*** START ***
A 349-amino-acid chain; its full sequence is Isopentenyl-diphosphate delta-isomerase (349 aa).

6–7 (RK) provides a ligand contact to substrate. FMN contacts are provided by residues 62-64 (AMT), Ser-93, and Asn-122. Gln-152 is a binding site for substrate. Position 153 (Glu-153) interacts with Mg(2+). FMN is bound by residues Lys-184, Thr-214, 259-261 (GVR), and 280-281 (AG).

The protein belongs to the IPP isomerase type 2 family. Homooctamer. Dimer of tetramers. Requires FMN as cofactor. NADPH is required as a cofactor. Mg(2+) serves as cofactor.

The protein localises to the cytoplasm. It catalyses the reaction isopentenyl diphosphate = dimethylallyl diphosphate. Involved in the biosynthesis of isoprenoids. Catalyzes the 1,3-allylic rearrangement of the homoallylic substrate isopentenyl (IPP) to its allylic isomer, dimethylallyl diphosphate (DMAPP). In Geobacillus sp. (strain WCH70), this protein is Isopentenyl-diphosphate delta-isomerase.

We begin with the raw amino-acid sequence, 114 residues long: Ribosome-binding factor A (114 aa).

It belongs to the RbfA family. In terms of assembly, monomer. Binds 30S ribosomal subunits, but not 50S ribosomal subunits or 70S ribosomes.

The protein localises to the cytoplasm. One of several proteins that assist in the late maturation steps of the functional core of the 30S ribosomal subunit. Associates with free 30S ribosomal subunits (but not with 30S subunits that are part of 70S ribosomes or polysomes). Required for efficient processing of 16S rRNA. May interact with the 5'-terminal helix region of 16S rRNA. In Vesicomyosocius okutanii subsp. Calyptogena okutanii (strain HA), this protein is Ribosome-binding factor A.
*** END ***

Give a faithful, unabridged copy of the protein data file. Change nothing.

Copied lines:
A 349-amino-acid chain; its full sequence is Isopentenyl-diphosphate delta-isomerase (349 aa).

6–7 (RK) provides a ligand contact to substrate. FMN contacts are provided by residues 62-64 (AMT), Ser-93, and Asn-122. Gln-152 is a binding site for substrate. Position 153 (Glu-153) interacts with Mg(2+). FMN is bound by residues Lys-184, Thr-214, 259-261 (GVR), and 280-281 (AG).

The protein belongs to the IPP isomerase type 2 family. Homooctamer. Dimer of tetramers. Requires FMN as cofactor. NADPH is required as a cofactor. Mg(2+) serves as cofactor.

The protein localises to the cytoplasm. It catalyses the reaction isopentenyl diphosphate = dimethylallyl diphosphate. Involved in the biosynthesis of isoprenoids. Catalyzes the 1,3-allylic rearrangement of the homoallylic substrate isopentenyl (IPP) to its allylic isomer, dimethylallyl diphosphate (DMAPP). In Geobacillus sp. (strain WCH70), this protein is Isopentenyl-diphosphate delta-isomerase.

We begin with the raw amino-acid sequence, 114 residues long: Ribosome-binding factor A (114 aa).

It belongs to the RbfA family. In terms of assembly, monomer. Binds 30S ribosomal subunits, but not 50S ribosomal subunits or 70S ribosomes.

The protein localises to the cytoplasm. One of several proteins that assist in the late maturation steps of the functional core of the 30S ribosomal subunit. Associates with free 30S ribosomal subunits (but not with 30S subunits that are part of 70S ribosomes or polysomes). Required for efficient processing of 16S rRNA. May interact with the 5'-terminal helix region of 16S rRNA. In Vesicomyosocius okutanii subsp. Calyptogena okutanii (strain HA), this protein is Ribosome-binding factor A.